October 18, 2011
By: Craig Haugaard, Grain Origination Manager


CORN: 9 lower

REMARKS:
The problems in Europe will just not go away with Moody now telling France that their rating could be in jeopardy if they dont get their financial house in order.  Greece is continuing to head over the cliff and it may just be a matter of time before it takes Europe with it.  This has the dollar stronger this morning and may be contributing to the weakness in the grains.  The harvest progress of corn was somewhat of a surprise last night as we harvested 14% of the crop last week to stand at 47% completed nationwide.  While we are harvesting our crop they are putting it in the ground ion South America with Argentina reporting that 32% of the corn crop is now planted in that country.  In other overseas news I see that China is selling some feed wheat out of their reserves but the expectations remains that they will still be looking to buy corn is we get a good dip in this market.  On the domestic demand front ethanol is enjoying pretty good profits right now which have some traders talking about the possibility that we will see 5.2 billion bushels of corn used for ethanol production, which is up from the current USDA projections.  The spread is illustrated on the following chart were the red line is the spot ethanol futures price and the black line is the spot corn futures price.  On the technical side of things all of my indicators remain bullish at the present time.  I continue to see significant support in the December futures at $5.75 with solid resistance at $6.52.

SOYBEANS: 23 lower

REMARKS:
Let’s make this short and fast.  Here is what I think you need to know about soybeans right now.
1)  The export pace is slower than had been expected.
2) They are getting rain and have near ideal planting conditions in South America.
3) The September crush numbers were lower than expected.
4) Oil World is projecting that we will set a world record for the production of sunflowers this year.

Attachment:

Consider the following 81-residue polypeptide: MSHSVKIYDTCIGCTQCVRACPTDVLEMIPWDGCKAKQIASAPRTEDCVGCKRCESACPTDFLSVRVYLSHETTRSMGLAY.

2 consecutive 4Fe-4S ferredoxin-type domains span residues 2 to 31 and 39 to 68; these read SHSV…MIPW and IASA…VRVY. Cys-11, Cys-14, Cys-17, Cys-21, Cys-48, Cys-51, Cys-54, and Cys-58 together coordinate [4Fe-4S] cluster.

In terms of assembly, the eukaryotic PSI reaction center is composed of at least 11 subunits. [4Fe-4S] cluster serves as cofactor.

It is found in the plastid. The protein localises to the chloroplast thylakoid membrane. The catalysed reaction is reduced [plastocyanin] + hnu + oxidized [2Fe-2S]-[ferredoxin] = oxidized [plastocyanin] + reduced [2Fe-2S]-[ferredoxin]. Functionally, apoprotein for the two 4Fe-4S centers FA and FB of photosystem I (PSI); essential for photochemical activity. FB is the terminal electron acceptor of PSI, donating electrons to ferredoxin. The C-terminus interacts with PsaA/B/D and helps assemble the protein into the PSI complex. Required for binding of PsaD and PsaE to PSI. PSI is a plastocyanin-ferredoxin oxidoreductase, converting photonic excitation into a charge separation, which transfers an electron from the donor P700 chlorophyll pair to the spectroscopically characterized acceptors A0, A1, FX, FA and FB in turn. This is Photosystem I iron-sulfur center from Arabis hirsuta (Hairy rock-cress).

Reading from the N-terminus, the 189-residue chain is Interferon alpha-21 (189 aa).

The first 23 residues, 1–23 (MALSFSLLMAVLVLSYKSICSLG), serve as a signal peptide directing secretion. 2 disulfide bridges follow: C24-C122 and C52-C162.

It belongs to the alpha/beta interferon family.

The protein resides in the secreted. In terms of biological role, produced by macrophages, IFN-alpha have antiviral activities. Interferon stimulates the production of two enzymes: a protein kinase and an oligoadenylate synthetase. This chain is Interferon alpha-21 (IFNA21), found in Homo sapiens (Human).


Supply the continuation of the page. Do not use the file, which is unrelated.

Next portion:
5) The funds have been shrinking their positions.
6) The stronger dollar is viewed as negative to commodities.
7) The harvest pace remains strong with 69% of the crop now reported as harvested.  This is 8% ahead of the historical average.

To be fair there are also some bullish scenarios out here, predominantly the idea that the national average yield is going to end up being lower than the current USDA projection.  Nevertheless at the current time it appears as if the trade is focusing on the negative aspects of this market and unless something shifts that today we will probably see a lower session.  Technically, two of my three indicators are bullish.  I look for the $12.75 area to offer very solid resistance for now.  I would sell against that level right now if I had any beans left to sell and expect the $11.52 area to provide major support to this market. 

WHEAT: 9 lower

REMARKS:
Winter wheat planting is proceeding with 73% of the crop planted.  The five year average for this date is 77% planted and as has been the case all fall the lagging states remain Texas and Oklahoma.  I think the story in wheat is basically unchanged where I would look for wheat to be capped a little bit by the cheap Black Sea wheat.  I also still expect wheat to take its direction from corn as trades continue to view it in large part as a feed grain this year.  Technically, this looks like a trading range kind of market and we may be heading to the lower portion of that range.

The information contained above was taken from sources which Wheat Growers believe to be reliable, but is not guaranteed by Wheat Growers as to accuracy or completeness and is made available for information purposes only.  There is a risk of loss when trading commodity futures and options.